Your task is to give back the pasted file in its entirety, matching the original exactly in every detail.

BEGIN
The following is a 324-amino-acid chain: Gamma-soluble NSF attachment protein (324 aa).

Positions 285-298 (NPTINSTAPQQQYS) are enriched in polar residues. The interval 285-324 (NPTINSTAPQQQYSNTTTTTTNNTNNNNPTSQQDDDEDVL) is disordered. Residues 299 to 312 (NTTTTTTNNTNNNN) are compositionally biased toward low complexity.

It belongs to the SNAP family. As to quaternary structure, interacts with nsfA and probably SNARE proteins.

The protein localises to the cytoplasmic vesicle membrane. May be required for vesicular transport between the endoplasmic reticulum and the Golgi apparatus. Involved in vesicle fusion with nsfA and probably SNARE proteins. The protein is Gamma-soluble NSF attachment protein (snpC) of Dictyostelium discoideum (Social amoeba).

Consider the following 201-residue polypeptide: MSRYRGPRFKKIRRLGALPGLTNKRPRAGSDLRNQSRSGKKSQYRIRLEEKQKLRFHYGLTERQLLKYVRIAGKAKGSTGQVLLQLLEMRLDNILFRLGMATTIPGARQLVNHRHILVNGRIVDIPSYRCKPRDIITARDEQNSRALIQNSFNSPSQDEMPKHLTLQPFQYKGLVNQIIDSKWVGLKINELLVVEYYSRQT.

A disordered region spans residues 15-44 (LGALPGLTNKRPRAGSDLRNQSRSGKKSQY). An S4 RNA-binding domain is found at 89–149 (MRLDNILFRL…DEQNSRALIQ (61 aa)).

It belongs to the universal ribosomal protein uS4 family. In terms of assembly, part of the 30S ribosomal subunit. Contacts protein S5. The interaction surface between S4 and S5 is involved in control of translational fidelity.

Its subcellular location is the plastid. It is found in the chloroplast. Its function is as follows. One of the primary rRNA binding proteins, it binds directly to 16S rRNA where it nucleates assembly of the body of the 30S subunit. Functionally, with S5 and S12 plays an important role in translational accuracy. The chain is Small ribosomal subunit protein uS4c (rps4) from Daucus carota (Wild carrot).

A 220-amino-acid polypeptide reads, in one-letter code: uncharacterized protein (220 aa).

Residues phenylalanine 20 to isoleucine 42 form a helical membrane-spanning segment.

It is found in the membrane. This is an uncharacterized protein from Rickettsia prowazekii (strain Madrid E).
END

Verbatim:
The following is a 324-amino-acid chain: Gamma-soluble NSF attachment protein (324 aa).

Positions 285-298 (NPTINSTAPQQQYS) are enriched in polar residues. The interval 285-324 (NPTINSTAPQQQYSNTTTTTTNNTNNNNPTSQQDDDEDVL) is disordered. Residues 299 to 312 (NTTTTTTNNTNNNN) are compositionally biased toward low complexity.

It belongs to the SNAP family. As to quaternary structure, interacts with nsfA and probably SNARE proteins.

The protein localises to the cytoplasmic vesicle membrane. May be required for vesicular transport between the endoplasmic reticulum and the Golgi apparatus. Involved in vesicle fusion with nsfA and probably SNARE proteins. The protein is Gamma-soluble NSF attachment protein (snpC) of Dictyostelium discoideum (Social amoeba).

Consider the following 201-residue polypeptide: MSRYRGPRFKKIRRLGALPGLTNKRPRAGSDLRNQSRSGKKSQYRIRLEEKQKLRFHYGLTERQLLKYVRIAGKAKGSTGQVLLQLLEMRLDNILFRLGMATTIPGARQLVNHRHILVNGRIVDIPSYRCKPRDIITARDEQNSRALIQNSFNSPSQDEMPKHLTLQPFQYKGLVNQIIDSKWVGLKINELLVVEYYSRQT.

A disordered region spans residues 15-44 (LGALPGLTNKRPRAGSDLRNQSRSGKKSQY). An S4 RNA-binding domain is found at 89–149 (MRLDNILFRL…DEQNSRALIQ (61 aa)).

It belongs to the universal ribosomal protein uS4 family. In terms of assembly, part of the 30S ribosomal subunit. Contacts protein S5. The interaction surface between S4 and S5 is involved in control of translational fidelity.

Its subcellular location is the plastid. It is found in the chloroplast. Its function is as follows. One of the primary rRNA binding proteins, it binds directly to 16S rRNA where it nucleates assembly of the body of the 30S subunit. Functionally, with S5 and S12 plays an important role in translational accuracy. The chain is Small ribosomal subunit protein uS4c (rps4) from Daucus carota (Wild carrot).

A 220-amino-acid polypeptide reads, in one-letter code: uncharacterized protein (220 aa).

Residues phenylalanine 20 to isoleucine 42 form a helical membrane-spanning segment.

It is found in the membrane. This is an uncharacterized protein from Rickettsia prowazekii (strain Madrid E).